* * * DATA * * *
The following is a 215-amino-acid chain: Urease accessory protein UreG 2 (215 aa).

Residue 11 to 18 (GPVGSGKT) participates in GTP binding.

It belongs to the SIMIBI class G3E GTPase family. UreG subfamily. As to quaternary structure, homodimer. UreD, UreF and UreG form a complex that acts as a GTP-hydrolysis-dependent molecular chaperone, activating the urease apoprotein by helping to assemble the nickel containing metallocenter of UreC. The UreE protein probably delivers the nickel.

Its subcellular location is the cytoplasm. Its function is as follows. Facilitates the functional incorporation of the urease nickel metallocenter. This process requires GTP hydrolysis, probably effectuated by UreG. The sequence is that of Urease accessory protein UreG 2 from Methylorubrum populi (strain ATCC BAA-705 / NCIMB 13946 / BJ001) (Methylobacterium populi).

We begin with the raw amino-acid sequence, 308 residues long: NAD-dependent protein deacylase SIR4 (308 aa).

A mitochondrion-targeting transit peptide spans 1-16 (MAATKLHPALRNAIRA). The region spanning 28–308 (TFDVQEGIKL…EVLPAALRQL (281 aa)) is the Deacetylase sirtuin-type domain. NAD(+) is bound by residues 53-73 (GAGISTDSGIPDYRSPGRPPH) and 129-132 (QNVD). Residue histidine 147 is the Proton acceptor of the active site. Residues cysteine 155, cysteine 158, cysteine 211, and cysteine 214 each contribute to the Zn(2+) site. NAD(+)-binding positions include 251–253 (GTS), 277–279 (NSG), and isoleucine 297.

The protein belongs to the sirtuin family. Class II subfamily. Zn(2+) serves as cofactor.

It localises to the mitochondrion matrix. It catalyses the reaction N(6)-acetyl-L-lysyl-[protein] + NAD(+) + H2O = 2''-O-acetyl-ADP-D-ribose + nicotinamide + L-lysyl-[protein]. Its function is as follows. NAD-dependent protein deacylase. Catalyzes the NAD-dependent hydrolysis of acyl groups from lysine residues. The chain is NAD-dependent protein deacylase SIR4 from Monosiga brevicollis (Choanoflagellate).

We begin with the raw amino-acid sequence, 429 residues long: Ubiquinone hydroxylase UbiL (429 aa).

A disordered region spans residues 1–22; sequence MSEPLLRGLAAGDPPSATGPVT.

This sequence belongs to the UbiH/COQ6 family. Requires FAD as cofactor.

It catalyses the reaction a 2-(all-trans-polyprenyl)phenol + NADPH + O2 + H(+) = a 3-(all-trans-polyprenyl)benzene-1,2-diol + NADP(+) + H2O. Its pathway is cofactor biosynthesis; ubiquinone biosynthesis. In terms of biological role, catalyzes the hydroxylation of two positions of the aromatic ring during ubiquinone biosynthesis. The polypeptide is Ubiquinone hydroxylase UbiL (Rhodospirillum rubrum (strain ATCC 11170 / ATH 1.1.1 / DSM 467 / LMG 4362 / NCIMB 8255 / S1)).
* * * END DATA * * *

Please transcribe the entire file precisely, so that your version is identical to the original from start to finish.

The following is a 215-amino-acid chain: Urease accessory protein UreG 2 (215 aa).

Residue 11 to 18 (GPVGSGKT) participates in GTP binding.

It belongs to the SIMIBI class G3E GTPase family. UreG subfamily. As to quaternary structure, homodimer. UreD, UreF and UreG form a complex that acts as a GTP-hydrolysis-dependent molecular chaperone, activating the urease apoprotein by helping to assemble the nickel containing metallocenter of UreC. The UreE protein probably delivers the nickel.

Its subcellular location is the cytoplasm. Its function is as follows. Facilitates the functional incorporation of the urease nickel metallocenter. This process requires GTP hydrolysis, probably effectuated by UreG. The sequence is that of Urease accessory protein UreG 2 from Methylorubrum populi (strain ATCC BAA-705 / NCIMB 13946 / BJ001) (Methylobacterium populi).

We begin with the raw amino-acid sequence, 308 residues long: NAD-dependent protein deacylase SIR4 (308 aa).

A mitochondrion-targeting transit peptide spans 1-16 (MAATKLHPALRNAIRA). The region spanning 28–308 (TFDVQEGIKL…EVLPAALRQL (281 aa)) is the Deacetylase sirtuin-type domain. NAD(+) is bound by residues 53-73 (GAGISTDSGIPDYRSPGRPPH) and 129-132 (QNVD). Residue histidine 147 is the Proton acceptor of the active site. Residues cysteine 155, cysteine 158, cysteine 211, and cysteine 214 each contribute to the Zn(2+) site. NAD(+)-binding positions include 251–253 (GTS), 277–279 (NSG), and isoleucine 297.

The protein belongs to the sirtuin family. Class II subfamily. Zn(2+) serves as cofactor.

It localises to the mitochondrion matrix. It catalyses the reaction N(6)-acetyl-L-lysyl-[protein] + NAD(+) + H2O = 2''-O-acetyl-ADP-D-ribose + nicotinamide + L-lysyl-[protein]. Its function is as follows. NAD-dependent protein deacylase. Catalyzes the NAD-dependent hydrolysis of acyl groups from lysine residues. The chain is NAD-dependent protein deacylase SIR4 from Monosiga brevicollis (Choanoflagellate).

We begin with the raw amino-acid sequence, 429 residues long: Ubiquinone hydroxylase UbiL (429 aa).

A disordered region spans residues 1–22; sequence MSEPLLRGLAAGDPPSATGPVT.

This sequence belongs to the UbiH/COQ6 family. Requires FAD as cofactor.

It catalyses the reaction a 2-(all-trans-polyprenyl)phenol + NADPH + O2 + H(+) = a 3-(all-trans-polyprenyl)benzene-1,2-diol + NADP(+) + H2O. Its pathway is cofactor biosynthesis; ubiquinone biosynthesis. In terms of biological role, catalyzes the hydroxylation of two positions of the aromatic ring during ubiquinone biosynthesis. The polypeptide is Ubiquinone hydroxylase UbiL (Rhodospirillum rubrum (strain ATCC 11170 / ATH 1.1.1 / DSM 467 / LMG 4362 / NCIMB 8255 / S1)).